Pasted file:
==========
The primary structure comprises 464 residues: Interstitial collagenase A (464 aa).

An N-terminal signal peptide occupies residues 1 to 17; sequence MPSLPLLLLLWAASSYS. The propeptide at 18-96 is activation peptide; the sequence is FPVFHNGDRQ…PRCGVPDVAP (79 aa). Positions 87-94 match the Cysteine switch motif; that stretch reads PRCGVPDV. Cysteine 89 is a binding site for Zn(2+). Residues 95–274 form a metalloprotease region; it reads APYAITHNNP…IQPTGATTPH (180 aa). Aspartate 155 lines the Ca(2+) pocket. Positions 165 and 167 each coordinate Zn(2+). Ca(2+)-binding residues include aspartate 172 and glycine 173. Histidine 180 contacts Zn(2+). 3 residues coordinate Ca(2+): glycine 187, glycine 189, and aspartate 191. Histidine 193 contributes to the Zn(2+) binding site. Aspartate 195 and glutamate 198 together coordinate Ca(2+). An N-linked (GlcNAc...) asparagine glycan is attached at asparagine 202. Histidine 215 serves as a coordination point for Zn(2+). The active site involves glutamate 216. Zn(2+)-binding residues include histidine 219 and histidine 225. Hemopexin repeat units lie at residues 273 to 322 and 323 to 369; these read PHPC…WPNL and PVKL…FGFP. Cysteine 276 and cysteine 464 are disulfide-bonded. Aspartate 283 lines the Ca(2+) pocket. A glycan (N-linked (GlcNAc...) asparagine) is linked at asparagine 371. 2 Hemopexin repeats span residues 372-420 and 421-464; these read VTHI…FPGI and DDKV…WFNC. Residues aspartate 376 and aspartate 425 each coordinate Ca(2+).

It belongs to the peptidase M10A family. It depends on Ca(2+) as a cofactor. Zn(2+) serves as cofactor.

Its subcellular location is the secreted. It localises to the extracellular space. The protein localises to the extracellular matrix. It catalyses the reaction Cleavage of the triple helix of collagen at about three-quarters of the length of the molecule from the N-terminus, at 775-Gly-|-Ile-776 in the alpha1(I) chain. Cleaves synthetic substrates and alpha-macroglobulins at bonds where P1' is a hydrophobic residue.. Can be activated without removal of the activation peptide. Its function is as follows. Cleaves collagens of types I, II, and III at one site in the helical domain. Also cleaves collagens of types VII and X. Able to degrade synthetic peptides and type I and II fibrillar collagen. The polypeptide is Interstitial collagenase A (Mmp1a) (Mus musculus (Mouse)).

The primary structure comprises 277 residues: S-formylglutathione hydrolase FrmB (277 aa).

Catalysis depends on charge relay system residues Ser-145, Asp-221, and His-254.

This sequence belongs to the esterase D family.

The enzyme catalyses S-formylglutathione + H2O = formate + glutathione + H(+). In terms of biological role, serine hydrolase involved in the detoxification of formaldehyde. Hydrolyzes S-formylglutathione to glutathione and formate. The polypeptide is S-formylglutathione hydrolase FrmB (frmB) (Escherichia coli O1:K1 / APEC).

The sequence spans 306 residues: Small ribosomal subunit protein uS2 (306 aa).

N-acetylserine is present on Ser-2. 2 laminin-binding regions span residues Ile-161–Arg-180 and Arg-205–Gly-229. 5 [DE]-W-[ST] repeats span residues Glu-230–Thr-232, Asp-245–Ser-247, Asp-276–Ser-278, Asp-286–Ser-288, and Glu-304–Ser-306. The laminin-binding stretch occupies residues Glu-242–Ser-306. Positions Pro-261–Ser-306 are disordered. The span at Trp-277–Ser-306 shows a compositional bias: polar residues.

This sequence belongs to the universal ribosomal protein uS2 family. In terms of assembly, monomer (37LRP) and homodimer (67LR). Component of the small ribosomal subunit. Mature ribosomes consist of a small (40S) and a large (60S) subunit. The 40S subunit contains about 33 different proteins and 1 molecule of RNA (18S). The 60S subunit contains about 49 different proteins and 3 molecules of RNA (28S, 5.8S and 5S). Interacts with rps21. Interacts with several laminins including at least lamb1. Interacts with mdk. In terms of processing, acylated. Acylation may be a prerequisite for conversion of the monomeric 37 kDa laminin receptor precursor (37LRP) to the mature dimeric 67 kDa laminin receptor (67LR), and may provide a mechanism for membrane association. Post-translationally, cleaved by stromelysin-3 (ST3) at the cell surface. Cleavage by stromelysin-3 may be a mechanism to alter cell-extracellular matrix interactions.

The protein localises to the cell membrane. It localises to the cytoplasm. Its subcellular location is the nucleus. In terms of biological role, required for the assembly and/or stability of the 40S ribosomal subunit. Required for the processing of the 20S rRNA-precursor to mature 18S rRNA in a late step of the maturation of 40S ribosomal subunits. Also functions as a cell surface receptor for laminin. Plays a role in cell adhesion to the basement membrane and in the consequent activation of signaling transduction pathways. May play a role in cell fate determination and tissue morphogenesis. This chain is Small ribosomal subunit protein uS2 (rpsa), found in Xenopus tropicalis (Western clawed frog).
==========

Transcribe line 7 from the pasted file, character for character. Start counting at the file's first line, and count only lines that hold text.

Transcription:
This sequence belongs to the esterase D family.